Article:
And the Angel of the Lord, who stayed Abraham’s hand, he was the pre-incarnate Christ, that is, he was God the Son before he took on human flesh. So, it is as if the Angel of the Lord said, “Do not sacrifice your son. Here is a ram to sacrifice in his stead. And may this ram be a token that I myself will come as your own offspring in human flesh and will sacrifice myself for the sins of the whole world.
This is the faith, which Abraham trusted. This is why Jesus said that Abraham rejoiced to see his day. Abraham believed in the promise that the Christ would ransom us from our sins. We hold the faith of Abraham by trusting in Jesus Christ, who is the fulfillment of the promise made to Abraham. Jesus is the Angel of the Lord, who is the LORD, who is before Abraham, yet has come after Abraham as Abraham’s son. We have the faith of Abraham by having faith in Jesus and in this way, we are Abraham’s children and heirs of the promise given to Abraham.
Yet, there is the other way of speaking of the faith of Abraham. The faith by which Abraham believed. Now, while there is only one saving faith, which you can believe, as Scripture says, “One Lord, one faith, one Baptism,” every person has his own faith by which he believes. What I mean is, we each have our own personal faith, even if we confess the same creed. I cannot believe for you and you cannot believe for me. The faith by which we believe is personal to each individual.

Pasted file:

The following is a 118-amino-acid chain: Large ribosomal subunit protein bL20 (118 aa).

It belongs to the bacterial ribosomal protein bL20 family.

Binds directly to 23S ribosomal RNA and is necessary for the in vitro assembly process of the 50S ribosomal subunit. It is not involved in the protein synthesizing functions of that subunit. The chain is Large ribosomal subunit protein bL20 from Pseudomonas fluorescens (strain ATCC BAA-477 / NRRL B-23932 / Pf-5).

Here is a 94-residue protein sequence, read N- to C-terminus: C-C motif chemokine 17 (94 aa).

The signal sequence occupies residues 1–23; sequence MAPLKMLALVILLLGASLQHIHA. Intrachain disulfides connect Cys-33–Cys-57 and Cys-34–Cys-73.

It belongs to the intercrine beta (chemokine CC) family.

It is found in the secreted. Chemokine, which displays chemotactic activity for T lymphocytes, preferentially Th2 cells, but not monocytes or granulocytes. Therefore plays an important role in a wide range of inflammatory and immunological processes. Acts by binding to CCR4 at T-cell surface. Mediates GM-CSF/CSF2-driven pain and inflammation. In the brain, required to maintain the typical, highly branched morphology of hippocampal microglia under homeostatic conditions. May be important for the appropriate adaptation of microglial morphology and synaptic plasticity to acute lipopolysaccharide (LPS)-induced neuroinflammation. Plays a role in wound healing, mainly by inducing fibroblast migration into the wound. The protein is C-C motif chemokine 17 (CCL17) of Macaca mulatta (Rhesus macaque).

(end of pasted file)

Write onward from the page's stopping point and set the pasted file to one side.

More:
Yet, the faith by which Abraham believed had a particular character that is common to all who believe in Christ. Abraham was not offended by God’s Word. He was told to sacrifice his only son, whom he loved and through whom God promised to bless the whole world. And Abraham obeyed the word of the Lord. Yet, these Jews who were debating with Jesus did not have this character of faith. Not only did they not have the faith which Abraham believed (they rejected Christ), they did not have the faith by which Abraham believed (they were offended by Jesus’ words). When Jesus told them that whoever keeps his word would never see death, they said he had a demon for insinuating that he was better than Abraham. When Jesus told them that Abraham rejoiced at seeing his day, they ridiculed the young man Jesus. When Jesus said, “Before Abraham was, I AM.”, they picked-up stones to throw at him.